Brick-Oven Florida

Even the wordliest or most fun vacations can include a craving for a taste of home. And nothing screams Long Island comfort more than a slice (or three) of brick-oven pizza. But when your travels take you South, I found five Florida pizza meccas serving delicious wood-fired pies with hints of local flare totally worth the morning-after guilt. Plus, they’re all within striking distance of the Interstate. Dig in.

Related Content: Florida’s Emerald Coast

Pizza Bruno, Orlando

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image: facebook.com/pizzabruno

Those flying into OIA should consider timing arrivals to catch an early dinner at this neighborhood gem a few miles away—there’s nearly always a wait, and the famous garlic knots are known to go fast. (Don’t bother phoning ahead, Pizza Bruno doesn’t have a phone.) Pop a PBR, bully tablemates into ordering one of everything and trade slices of clam pie with garlic confit and guanciale, the crimson ghost with calabrian chilies and hot sopressata or classic ‘roni. You could save room for dessert, but the smart money and calories are on a side of meatballs with lemon ricotta. Go.

Grato, West Palm Beach

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It’s 3pm and you need pizza (and a smart cocktail). Grab a seat at Grato’s, where a limited all-day menu includes all of its brick-oven pizzas. The easiest time to score a table at this chic and spacious spot in the historic El Cid neighborhood is in between lunch and dinner. The Dak, a white pizza with onion, ham and just the right amount of rosemary, pairs perfectly with wine-on-tap or an aperitif. Go.

Jerk Oceano, Lantana

Formerly known as Pizzeria Oceano, this quirky patio in the burbs posts a different menu online each day, focusing on local ingredients and the considerable whims of Chef Dak, the namesake for Grato’s popular white pie. Check in advance to make sure that you like what’s on offer, because there are just one or two pizzas each day and substitutions are never, ever permitted. Go.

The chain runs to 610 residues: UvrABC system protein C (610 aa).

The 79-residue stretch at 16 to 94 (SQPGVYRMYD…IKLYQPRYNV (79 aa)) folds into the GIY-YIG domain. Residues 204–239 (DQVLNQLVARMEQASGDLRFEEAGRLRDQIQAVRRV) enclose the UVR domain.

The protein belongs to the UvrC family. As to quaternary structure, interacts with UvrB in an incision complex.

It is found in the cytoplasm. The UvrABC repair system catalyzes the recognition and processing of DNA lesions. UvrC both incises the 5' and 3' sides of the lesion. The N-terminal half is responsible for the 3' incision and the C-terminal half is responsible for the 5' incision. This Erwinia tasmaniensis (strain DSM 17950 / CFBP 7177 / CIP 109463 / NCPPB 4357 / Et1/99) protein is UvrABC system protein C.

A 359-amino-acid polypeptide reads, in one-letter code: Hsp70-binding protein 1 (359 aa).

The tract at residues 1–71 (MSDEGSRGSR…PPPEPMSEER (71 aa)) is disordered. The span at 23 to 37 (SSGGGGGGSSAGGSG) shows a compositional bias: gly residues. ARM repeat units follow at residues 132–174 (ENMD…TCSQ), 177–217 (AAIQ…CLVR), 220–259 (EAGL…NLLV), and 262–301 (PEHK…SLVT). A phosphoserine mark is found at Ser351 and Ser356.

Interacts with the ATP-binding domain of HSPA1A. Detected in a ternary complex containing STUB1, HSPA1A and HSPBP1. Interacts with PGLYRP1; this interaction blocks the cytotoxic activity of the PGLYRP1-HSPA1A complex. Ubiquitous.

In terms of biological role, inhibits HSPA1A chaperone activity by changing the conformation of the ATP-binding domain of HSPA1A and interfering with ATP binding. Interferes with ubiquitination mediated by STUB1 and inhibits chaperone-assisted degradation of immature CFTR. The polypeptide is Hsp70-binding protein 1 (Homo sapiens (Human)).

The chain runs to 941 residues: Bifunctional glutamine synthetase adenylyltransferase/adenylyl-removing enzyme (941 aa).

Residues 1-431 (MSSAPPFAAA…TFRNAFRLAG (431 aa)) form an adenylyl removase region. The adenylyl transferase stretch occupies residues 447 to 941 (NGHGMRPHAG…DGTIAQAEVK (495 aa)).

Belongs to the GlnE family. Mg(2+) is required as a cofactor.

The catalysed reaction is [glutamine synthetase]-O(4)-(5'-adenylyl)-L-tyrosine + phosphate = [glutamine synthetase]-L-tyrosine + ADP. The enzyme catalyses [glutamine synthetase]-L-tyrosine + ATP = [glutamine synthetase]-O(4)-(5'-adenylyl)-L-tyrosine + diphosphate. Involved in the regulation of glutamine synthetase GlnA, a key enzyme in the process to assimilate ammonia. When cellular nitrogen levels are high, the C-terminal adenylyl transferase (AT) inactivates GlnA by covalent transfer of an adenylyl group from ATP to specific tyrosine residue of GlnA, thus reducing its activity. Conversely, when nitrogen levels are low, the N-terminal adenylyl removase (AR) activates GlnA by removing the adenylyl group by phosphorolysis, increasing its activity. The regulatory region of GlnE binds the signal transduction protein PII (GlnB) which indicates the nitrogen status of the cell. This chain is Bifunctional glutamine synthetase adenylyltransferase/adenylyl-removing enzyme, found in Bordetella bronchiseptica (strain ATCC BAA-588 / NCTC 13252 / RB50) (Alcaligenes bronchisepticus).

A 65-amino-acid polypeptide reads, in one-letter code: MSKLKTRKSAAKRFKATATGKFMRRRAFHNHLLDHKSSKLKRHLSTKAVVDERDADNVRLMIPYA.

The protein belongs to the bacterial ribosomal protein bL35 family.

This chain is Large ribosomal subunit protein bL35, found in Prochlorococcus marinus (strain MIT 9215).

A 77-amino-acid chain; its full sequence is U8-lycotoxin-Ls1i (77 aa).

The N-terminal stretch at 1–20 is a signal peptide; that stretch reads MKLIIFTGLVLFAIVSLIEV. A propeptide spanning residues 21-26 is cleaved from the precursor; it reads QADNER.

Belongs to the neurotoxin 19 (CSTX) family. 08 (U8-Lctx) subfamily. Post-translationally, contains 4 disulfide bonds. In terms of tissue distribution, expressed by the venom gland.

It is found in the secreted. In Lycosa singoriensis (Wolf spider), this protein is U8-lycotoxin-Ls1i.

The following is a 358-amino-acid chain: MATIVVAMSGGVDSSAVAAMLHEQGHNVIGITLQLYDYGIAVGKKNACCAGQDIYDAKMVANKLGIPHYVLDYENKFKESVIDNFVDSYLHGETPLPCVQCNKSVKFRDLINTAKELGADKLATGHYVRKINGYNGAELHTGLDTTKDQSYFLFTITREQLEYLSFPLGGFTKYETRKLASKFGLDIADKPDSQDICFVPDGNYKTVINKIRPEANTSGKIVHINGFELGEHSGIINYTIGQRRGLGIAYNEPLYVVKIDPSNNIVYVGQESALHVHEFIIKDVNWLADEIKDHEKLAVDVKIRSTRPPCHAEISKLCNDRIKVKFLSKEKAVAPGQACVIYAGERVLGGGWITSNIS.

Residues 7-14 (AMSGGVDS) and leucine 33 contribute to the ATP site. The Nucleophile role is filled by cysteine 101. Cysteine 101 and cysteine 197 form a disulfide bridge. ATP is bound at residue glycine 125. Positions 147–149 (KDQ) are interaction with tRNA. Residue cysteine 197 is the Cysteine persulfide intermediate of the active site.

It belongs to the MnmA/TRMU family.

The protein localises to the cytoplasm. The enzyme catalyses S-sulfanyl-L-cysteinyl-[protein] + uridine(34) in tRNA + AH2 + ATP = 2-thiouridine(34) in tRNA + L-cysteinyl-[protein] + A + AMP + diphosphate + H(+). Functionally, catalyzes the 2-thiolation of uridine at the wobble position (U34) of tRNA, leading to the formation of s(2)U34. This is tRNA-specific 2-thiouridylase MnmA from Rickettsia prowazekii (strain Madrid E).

Scuola Vecchia Pizza e Vino, Delray Beach

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When Sharon and Shaun Aloisio chose “old school” Italian as their restaurant’s moniker, they weren’t kidding around. The kitchen makes mozzarella and burrata-style cheeses in house daily and fires hand-stretched pies in a 1,000-degree wood-fired oven, with swoon-worthy results. This crisp and cozy spot on a quieter stretch of the main drag serves up more than 20 varieties with traditional ingredients such as the red-sauced Padrino (caciocavallo cheese, hot sopressata, gaeta olives and basil) or the award-winning white Delray (truffle spread, fresh mozzarella, mushrooms and prosciutto). Go.

Osteria Acqua e Farina, Fort Lauderdale

Pizza isn’t the main focus of this high-end (and high dollar) eatery in a smallish strip mall, but the wood-burning oven that greets guests at the entrance hints at good things to come. Imported salumi and Italian cheeses such as taleggio, scarmorza, robiola and gorgonzola top beautifully charred pies, which are small enough for one but big enough to be passed around the table. The tiny dining room gets packed with regulars even early in the week, and the wait staff may rush you through a $50 bottle of wine quicker than you can say “dolcetto,” but sublime pies alongside more upscale offerings make this osteria worth the outing. Go.